Prevention is better than cure, especially when the criminal can enter the very privacy of your bedroom without being detected or suspected. Your phone is a window to the world and just like you can sit in one corner of the earth and transfer money in a jiffy to another part of the world, someone out there can do the same and wipe out your life savings. We have enough cases reported every day to say that even IT professionals and educated adults are easy victims of cybercrimes.

Often, police do not have jurisdiction or the wherewithal to pursue the masking technologies. We can pursue criminals when there are fingerprints or smell that our sniffer dogs can follow, or even a vehicle with a false number plate. However, we cannot chase an invisible robber. We can recover goods that were stolen, but not money that was transferred from one account to another using legitimate documents, the right OTP and passwords.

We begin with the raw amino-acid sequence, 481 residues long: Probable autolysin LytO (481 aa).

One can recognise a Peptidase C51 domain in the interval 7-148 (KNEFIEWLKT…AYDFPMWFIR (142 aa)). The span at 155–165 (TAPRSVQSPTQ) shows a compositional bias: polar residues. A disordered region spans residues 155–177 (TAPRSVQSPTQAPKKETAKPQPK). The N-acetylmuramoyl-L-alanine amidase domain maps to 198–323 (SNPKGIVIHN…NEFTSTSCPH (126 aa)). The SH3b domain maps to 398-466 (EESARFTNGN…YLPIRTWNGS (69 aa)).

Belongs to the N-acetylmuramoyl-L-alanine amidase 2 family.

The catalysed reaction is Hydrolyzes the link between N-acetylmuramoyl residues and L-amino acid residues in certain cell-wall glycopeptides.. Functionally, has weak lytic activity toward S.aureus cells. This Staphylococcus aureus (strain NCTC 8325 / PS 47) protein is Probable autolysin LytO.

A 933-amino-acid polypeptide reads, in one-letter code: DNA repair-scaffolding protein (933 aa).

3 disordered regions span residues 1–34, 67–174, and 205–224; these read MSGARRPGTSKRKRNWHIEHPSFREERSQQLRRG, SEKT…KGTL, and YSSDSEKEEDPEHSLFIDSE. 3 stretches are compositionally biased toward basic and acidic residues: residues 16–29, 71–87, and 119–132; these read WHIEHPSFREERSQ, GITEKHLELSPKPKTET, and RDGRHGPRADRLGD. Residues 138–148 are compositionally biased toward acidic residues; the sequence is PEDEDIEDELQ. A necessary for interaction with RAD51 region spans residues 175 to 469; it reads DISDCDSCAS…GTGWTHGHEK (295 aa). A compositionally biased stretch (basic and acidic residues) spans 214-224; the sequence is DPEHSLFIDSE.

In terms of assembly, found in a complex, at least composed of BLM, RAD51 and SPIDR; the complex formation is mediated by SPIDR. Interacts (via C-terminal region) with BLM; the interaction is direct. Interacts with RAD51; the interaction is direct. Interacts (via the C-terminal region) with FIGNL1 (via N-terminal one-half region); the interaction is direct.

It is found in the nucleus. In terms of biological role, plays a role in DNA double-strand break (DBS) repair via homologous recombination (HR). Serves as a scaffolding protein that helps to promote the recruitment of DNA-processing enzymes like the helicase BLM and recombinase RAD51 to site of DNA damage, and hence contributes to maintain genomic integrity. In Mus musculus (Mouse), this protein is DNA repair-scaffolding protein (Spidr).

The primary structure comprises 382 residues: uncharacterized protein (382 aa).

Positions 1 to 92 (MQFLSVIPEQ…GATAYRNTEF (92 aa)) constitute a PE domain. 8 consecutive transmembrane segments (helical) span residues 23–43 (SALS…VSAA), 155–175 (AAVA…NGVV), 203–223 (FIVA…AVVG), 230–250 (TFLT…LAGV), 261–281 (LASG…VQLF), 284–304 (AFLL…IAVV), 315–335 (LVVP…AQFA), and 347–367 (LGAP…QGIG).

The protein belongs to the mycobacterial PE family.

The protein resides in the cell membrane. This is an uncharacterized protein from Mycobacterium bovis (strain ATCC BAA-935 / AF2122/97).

We protect you, and we urge you to protect your passwords. Your digital safety can be secured through collective effort. Reduce your digital footprint and report it to us whenever the security is breached.

(The author is DCP, South East, Bengaluru)